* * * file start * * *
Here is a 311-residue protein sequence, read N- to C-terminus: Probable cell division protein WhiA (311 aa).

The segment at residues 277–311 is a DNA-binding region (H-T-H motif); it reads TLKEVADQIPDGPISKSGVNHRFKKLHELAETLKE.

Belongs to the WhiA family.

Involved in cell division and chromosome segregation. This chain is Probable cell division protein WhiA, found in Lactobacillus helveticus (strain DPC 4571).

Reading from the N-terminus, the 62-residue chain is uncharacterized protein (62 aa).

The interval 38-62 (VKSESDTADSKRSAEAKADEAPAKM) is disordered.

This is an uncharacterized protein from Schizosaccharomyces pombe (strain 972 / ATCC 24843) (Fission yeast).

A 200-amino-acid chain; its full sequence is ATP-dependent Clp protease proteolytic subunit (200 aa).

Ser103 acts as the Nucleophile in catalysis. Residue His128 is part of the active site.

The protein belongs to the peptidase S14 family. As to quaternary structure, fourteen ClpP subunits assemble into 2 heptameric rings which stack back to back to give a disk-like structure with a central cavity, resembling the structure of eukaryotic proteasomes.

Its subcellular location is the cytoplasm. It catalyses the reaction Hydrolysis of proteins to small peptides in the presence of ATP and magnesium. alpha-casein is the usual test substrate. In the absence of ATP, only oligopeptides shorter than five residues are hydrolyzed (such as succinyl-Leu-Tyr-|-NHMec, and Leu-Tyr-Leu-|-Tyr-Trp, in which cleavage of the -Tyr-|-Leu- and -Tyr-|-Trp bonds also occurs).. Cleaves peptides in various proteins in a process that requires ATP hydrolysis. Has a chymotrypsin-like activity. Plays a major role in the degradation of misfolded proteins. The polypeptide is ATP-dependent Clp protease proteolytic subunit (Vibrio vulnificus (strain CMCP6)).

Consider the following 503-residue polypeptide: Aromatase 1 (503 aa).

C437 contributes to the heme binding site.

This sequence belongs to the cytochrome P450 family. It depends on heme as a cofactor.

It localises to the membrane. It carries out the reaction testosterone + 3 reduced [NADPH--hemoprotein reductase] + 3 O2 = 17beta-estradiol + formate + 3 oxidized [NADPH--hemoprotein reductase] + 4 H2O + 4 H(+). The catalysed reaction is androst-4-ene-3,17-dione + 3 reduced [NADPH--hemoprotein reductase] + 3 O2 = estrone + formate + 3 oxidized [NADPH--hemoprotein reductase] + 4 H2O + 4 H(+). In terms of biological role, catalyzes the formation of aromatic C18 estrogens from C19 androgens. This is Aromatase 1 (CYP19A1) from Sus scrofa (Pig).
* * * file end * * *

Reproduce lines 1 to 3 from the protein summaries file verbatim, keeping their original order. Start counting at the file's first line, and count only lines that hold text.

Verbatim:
Here is a 311-residue protein sequence, read N- to C-terminus: Probable cell division protein WhiA (311 aa).

The segment at residues 277–311 is a DNA-binding region (H-T-H motif); it reads TLKEVADQIPDGPISKSGVNHRFKKLHELAETLKE.

Belongs to the WhiA family.